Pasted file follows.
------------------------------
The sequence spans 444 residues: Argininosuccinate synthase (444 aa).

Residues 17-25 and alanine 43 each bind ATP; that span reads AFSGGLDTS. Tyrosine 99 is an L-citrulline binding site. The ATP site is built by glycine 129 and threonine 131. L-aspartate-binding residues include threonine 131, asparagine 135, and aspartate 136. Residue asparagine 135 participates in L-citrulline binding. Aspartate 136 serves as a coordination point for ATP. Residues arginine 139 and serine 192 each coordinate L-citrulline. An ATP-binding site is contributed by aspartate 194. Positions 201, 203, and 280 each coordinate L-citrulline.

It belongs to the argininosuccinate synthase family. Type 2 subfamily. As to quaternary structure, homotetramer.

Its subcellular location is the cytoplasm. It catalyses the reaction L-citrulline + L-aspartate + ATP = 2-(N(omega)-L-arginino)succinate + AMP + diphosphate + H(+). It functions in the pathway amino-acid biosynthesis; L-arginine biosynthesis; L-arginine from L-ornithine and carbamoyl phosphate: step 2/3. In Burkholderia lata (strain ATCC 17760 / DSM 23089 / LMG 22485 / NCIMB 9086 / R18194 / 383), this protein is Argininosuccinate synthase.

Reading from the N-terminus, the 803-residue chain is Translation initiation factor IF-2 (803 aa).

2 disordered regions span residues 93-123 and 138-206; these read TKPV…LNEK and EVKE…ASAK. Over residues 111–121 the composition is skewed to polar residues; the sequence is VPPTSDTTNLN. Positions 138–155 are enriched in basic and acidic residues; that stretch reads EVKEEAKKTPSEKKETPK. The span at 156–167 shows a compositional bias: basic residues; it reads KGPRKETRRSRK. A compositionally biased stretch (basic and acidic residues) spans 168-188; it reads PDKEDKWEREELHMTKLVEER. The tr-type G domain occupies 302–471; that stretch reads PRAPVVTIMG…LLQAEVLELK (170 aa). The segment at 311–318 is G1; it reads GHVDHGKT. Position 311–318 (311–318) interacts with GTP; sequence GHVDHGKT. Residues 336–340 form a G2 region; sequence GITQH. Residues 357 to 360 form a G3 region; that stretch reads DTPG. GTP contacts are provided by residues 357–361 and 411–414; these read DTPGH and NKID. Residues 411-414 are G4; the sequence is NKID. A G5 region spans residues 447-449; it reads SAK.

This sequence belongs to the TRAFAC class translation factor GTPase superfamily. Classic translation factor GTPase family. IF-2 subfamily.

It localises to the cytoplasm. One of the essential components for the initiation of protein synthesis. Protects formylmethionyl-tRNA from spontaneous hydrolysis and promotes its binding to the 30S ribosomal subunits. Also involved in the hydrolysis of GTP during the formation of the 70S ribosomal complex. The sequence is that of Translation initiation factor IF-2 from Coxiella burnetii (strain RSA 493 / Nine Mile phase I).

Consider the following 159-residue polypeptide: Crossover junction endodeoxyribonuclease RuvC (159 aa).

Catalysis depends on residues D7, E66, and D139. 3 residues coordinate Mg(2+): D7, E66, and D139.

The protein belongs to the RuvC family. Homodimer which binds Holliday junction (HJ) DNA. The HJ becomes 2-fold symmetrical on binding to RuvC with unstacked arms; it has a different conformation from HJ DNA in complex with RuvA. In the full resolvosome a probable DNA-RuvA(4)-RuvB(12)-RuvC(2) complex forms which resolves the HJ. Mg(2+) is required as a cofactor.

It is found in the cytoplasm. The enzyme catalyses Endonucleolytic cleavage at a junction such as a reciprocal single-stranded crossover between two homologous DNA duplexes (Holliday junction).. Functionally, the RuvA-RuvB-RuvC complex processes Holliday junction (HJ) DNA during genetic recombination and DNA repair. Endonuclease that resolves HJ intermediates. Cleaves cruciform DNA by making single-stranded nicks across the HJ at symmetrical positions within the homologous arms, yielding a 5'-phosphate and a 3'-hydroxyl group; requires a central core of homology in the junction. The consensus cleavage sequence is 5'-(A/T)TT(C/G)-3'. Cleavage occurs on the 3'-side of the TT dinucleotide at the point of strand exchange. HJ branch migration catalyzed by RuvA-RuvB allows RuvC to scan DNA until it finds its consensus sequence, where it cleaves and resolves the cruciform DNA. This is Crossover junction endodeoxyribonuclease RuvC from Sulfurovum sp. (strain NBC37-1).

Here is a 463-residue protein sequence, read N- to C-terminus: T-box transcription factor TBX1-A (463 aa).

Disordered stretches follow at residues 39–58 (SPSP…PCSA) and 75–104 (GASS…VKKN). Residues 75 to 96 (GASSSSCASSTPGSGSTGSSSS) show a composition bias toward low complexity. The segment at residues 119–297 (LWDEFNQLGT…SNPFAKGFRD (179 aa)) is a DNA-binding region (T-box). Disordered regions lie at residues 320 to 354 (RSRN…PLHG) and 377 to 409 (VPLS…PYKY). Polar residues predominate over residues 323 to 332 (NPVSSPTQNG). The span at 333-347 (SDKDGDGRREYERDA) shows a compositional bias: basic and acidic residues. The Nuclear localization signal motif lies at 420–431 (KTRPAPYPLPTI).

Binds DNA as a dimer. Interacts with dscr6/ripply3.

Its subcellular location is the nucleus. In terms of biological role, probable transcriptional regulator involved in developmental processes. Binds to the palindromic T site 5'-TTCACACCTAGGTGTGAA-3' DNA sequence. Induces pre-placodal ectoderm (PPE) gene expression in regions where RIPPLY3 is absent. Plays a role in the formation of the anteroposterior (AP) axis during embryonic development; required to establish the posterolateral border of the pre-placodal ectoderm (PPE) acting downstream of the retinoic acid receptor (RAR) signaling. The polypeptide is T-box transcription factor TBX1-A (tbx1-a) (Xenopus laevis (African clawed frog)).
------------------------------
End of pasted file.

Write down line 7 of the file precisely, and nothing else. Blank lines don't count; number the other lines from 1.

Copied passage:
This sequence belongs to the TRAFAC class translation factor GTPase superfamily. Classic translation factor GTPase family. IF-2 subfamily.